UMSI Fun Size for 12/5/2018: Indie booksellers boycott Amazon
Fake news anchorman
Some time ago, robots replaced human camera operators in TV news studios.
Now, China has introduced the first non-human news anchor on their state-run
Xinhua News Agency, according to CNBC.com. The “English AI Anchor” learns
from live videos and works 24 hours a day on the network’s website and social
media. Yes, but can he banter with the sports reporter?
The game of life
Video games are increasingly immersing players in situations that replicate real-
life experiences, like immigration or depression. A new game, Before I Forget, is a
video game about the impact of lost memories. C|Net.com calls it “a delicate
and unique exploration of dementia from a first-person perspective,” that will
resonate with anyone who knows someone with dementia. In other words, just
But is it art?
The auctioneers at Christie’s were shocked when the first portrait generated by
artificial intelligence drew a whopping $435,000 from an anonymous bidder,
Technology Review reports. It had to be the novelty, not the fact it looks like the
Elephant Man meets Dorian Gray.
Book behemoth backs off
In November, Amazon’s second-hand book marketplace, AbeBooks, decided to
pull out of several countries, citing migration to a new payment system. In
solidarity, 600 independent booksellers pulled millions of books from the site, and
Amazon had to admit it made a mistake. Online booksellers in Hungary, Russia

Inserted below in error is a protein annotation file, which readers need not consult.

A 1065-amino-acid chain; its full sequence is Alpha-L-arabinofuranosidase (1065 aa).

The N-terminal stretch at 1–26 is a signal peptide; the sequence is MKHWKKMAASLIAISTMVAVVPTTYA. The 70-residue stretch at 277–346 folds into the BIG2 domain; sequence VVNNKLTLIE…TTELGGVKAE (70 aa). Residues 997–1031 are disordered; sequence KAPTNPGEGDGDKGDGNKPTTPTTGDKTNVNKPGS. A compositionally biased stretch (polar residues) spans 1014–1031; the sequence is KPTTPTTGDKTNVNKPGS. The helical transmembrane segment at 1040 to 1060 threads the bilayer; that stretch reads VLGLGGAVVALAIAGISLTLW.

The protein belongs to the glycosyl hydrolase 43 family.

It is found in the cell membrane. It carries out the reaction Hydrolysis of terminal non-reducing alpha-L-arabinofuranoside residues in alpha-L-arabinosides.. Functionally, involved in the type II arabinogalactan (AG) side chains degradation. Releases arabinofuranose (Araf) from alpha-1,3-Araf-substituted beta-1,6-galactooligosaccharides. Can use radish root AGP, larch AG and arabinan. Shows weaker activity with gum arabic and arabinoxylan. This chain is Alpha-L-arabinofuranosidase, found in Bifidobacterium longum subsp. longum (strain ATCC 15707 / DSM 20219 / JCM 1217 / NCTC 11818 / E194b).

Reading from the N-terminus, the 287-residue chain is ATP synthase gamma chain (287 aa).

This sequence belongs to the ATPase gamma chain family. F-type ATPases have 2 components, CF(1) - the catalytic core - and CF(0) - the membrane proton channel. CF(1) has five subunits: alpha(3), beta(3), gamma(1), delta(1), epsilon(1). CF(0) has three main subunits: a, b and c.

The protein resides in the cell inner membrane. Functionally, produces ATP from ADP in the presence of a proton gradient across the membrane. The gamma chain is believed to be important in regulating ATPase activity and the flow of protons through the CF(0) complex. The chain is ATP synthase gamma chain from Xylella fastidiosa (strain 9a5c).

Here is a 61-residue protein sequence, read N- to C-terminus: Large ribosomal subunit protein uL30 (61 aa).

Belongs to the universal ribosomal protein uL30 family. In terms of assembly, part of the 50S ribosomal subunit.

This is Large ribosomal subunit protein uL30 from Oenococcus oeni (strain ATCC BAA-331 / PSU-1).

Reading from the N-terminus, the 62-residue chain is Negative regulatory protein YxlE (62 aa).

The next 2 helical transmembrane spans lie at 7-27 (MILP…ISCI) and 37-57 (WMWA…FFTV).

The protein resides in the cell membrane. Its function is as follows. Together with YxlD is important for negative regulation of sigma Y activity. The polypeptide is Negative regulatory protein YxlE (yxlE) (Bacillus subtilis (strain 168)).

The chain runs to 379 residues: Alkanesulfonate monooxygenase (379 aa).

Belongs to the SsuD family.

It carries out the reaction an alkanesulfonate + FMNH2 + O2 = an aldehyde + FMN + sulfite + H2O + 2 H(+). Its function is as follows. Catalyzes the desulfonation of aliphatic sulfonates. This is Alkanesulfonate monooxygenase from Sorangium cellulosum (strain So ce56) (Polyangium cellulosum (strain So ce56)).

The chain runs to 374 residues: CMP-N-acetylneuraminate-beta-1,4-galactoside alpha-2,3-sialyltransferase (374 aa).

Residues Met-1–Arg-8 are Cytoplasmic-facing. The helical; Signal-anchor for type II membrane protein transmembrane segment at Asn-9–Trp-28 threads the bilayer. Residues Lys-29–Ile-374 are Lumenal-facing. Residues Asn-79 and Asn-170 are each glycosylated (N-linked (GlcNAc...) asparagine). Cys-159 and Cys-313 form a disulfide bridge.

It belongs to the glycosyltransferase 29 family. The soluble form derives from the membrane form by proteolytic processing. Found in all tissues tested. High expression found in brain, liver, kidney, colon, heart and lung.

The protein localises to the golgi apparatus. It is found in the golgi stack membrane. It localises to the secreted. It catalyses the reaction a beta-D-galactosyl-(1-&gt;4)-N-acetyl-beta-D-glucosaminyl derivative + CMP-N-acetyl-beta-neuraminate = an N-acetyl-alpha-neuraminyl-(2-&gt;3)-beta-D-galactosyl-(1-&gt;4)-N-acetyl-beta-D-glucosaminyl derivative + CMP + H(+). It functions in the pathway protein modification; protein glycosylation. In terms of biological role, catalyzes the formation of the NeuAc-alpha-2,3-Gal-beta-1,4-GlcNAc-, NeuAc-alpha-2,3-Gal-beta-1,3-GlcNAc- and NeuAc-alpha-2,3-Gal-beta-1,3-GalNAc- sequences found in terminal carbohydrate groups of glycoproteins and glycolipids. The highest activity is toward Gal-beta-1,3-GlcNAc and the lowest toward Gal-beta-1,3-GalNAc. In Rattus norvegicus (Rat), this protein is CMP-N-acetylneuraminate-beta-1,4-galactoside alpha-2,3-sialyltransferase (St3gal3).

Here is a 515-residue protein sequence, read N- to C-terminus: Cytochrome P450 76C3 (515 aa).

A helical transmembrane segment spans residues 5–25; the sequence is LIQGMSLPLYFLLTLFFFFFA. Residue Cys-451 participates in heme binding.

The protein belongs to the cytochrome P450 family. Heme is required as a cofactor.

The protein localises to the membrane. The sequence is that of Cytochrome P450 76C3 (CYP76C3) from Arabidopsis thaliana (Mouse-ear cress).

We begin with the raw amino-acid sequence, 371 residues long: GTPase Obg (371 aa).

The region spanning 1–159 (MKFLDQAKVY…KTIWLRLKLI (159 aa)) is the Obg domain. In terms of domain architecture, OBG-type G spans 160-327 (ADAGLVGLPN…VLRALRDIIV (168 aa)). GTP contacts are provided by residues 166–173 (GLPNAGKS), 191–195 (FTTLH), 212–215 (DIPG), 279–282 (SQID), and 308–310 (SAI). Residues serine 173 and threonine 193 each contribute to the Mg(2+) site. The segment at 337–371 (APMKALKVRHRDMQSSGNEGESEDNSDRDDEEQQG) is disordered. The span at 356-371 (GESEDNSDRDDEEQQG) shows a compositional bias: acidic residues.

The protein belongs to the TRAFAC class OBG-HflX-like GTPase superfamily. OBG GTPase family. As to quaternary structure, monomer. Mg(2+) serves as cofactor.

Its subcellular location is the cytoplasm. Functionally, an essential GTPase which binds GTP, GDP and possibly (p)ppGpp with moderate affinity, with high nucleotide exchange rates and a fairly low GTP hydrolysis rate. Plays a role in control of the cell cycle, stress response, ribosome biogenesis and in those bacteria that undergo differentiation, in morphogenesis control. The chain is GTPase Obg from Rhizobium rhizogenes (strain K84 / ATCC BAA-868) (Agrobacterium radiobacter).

and South Korea, among others, are now back in business, the Guardian reports.
East-West book slingers
Move over, Xtreme sports – here comes competitive book sorting. Atlas Obscura travels to an office building in Queens where professional NYPL book sorters flex their muscles and pit their sorting speed to best their nemesis, sorters of the King County Library System in Washington State.
Civil War photo sleuth
Facial recognition software is being used to help identify anonymous portraits of
Civil War soldiers, Slate.com reports. While Mathew Brady and other
photographers took millions of pictures of the conflict, only a few of the soldiers
have been named. The more who use the site, the better the database becomes,
says Civil War Photo Sleuth developer Kurt Luther.
Keeping a tidy bowl, hands-free
Robot dogs may make good substitute pets, roombas may keep your floors
vacuumed, but when will they make a robot that’s really useful? How about one
that cleans your toilet? IEEE Spectrum went to the World Robot Summit in Japan,
where machines tackled that least-favorite household chore.
When the Pi gets smaller
The popular Raspberry Pi single-board computer just got smaller and less
expensive. The Raspberry Pi 3 Model A+ will retail at $25, making it even more
accessible, in keeping with the Raspberry Pi Foundation’s mission of promoting
computer science in schools and developing countries, says Engadget.com.
Readers rejoice: Harry and David and Hammacher Schlemmer are all well and
good, but for gift ideas for your literati friends, the Library of Congress’s holiday
catalog is a treasure trove. Now, who on your list needs a Betty Crocker tree
ornament? Some library card socks?
News from UMSI
Our not-so-private homes
If a smart speaker like Google’s Home or Amazon’s Dot is on your holiday list, you
might want to read this article on recent research by UMSI assistant professor
Florian Schaub. He worries that they represent “a creeping erosion of privacy and
privacy protections.” Read more.